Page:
South Yorkshire, Bassetlaw and North Derbyshire Cancer Alliance are encouraging women to take up their cervical screening when invited.
A cervical screening test (previously known as a smear test) is a method of detecting abnormal cells on the cervix. Women are invited to attend NHS cervical screening from the ages of 25 and 64.
Cervical screening is not a test for cancer; it checks the health of the cells of the cervix and detects any abnormal changes. Most changes won’t lead to cervical cancer and cells may go back to normal on their own but in some cases abnormal cells need to be removed so they can’t become cancerous.
It is estimated that early detection and treatment through cervical screening can prevent up to 75% of cervical cancers from developing. If cancer is detected early there is a much higher chance of survival in comparison to cancers caught at a later stage. Despite these figures 1 in 3 women aged 25-29 don’t attend cervical screening.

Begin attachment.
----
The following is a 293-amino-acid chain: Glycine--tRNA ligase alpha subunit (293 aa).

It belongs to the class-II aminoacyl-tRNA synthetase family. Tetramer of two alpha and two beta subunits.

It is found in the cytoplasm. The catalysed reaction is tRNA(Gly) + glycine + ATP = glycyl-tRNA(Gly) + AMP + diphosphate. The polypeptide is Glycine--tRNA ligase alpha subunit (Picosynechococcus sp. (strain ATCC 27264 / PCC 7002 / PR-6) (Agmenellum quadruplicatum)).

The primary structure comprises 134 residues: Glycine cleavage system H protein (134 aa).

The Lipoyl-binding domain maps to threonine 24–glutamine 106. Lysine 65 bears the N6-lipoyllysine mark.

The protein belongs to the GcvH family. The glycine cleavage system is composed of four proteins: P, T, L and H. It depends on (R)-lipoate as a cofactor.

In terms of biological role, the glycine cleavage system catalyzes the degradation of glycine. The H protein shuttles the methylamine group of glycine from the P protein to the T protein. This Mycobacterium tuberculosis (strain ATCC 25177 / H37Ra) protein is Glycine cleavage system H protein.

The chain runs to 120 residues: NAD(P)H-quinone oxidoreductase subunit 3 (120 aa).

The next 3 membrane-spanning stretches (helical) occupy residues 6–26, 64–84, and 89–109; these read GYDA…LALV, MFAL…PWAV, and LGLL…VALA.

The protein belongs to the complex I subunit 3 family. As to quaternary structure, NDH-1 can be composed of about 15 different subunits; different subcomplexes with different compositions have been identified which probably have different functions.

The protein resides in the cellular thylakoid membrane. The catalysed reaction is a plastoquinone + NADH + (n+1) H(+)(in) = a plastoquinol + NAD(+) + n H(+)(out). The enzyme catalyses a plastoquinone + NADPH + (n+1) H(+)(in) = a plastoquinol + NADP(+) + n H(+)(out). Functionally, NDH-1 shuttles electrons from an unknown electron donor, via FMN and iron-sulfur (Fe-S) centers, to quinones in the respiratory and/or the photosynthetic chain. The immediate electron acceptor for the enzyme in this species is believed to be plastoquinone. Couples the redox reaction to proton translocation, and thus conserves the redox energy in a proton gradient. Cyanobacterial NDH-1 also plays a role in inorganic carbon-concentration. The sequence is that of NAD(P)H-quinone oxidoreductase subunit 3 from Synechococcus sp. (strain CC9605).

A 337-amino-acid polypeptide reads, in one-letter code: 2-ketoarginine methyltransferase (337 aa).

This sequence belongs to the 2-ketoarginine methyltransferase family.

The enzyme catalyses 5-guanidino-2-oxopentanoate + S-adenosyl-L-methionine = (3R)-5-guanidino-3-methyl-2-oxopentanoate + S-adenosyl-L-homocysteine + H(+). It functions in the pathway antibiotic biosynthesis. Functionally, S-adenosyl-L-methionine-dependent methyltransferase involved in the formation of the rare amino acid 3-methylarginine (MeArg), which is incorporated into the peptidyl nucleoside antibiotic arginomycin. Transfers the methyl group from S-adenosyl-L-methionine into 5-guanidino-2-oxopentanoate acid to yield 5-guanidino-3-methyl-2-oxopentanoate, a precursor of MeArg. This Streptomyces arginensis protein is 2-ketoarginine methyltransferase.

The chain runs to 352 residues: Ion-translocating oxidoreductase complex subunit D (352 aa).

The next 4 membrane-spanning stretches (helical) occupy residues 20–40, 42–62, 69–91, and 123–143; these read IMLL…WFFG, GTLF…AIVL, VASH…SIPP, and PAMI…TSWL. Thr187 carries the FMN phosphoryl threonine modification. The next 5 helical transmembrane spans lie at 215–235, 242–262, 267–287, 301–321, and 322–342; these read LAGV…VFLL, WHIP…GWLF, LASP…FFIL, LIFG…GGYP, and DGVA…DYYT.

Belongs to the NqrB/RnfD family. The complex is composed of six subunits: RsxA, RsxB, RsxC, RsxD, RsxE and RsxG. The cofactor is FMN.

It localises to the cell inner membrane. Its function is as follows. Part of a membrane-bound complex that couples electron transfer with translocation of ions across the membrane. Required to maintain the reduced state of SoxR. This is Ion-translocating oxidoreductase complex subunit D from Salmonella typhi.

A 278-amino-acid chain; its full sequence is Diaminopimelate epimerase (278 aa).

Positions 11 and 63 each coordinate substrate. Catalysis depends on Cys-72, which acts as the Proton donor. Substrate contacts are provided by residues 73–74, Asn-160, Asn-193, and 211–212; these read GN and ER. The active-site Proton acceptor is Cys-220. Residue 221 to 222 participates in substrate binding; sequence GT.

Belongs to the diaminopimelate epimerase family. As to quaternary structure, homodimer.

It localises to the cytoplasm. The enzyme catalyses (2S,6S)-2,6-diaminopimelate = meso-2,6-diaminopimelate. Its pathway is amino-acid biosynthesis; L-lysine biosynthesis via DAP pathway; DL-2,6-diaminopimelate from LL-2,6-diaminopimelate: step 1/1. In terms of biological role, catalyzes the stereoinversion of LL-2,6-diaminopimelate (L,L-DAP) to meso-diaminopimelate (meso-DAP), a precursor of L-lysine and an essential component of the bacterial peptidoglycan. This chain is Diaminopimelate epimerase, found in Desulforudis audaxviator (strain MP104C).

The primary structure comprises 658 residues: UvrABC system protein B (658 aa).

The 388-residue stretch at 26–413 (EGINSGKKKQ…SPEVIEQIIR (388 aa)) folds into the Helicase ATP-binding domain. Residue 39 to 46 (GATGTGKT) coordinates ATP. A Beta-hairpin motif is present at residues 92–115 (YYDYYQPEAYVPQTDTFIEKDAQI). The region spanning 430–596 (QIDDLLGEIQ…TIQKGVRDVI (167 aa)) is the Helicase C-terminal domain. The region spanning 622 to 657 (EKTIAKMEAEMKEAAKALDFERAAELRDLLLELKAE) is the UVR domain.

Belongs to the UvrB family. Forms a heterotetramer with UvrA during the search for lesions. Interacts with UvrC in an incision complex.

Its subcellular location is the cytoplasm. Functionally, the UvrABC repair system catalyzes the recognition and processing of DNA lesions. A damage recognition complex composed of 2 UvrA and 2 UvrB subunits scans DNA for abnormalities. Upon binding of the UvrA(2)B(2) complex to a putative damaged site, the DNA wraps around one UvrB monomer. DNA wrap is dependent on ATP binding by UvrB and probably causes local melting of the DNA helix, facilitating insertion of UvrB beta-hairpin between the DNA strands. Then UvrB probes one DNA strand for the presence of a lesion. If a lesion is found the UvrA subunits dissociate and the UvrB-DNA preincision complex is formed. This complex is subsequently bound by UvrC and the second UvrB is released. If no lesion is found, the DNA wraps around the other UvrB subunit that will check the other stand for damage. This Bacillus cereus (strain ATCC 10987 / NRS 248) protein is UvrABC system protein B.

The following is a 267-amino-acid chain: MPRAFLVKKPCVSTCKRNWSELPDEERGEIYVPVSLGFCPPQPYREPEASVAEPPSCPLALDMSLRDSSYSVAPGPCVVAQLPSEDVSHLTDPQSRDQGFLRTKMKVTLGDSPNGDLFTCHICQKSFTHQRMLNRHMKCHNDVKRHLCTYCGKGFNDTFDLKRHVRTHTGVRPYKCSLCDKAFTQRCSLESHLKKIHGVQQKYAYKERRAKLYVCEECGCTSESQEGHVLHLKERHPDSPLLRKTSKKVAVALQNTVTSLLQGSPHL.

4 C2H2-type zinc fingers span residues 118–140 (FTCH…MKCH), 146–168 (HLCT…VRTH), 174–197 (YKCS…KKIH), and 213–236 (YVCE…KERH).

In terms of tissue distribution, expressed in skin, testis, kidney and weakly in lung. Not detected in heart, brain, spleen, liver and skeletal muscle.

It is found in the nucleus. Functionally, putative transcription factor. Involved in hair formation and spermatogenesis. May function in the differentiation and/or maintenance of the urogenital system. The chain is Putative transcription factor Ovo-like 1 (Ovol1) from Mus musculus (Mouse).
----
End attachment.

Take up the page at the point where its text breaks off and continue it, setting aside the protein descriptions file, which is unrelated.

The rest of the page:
Dr David Crichton, a Doncaster GP and Early Diagnosis Clinical Lead for South Yorkshire, Bassetlaw and North Derbyshire Cancer Alliance, said: “A lot of women put off attending cervical screening due to embarrassment or fear that the test may hurt. Women have absolutely nothing to be embarrassed about, the doctor or nurse performing the screening do this all the time and they are there to support and comfort women – not to judge.
“Some women find the procedure a bit uncomfortable but for most women it’s not painful – tell the doctor or nurse if you have concerns. I urge everyone who receives their screening invitation to take up the offer as soon as possible – it could be lifesaving.”
If you have missed your cervical screening appointment, you are encouraged to contact your GP practice to book an appointment as soon as possible.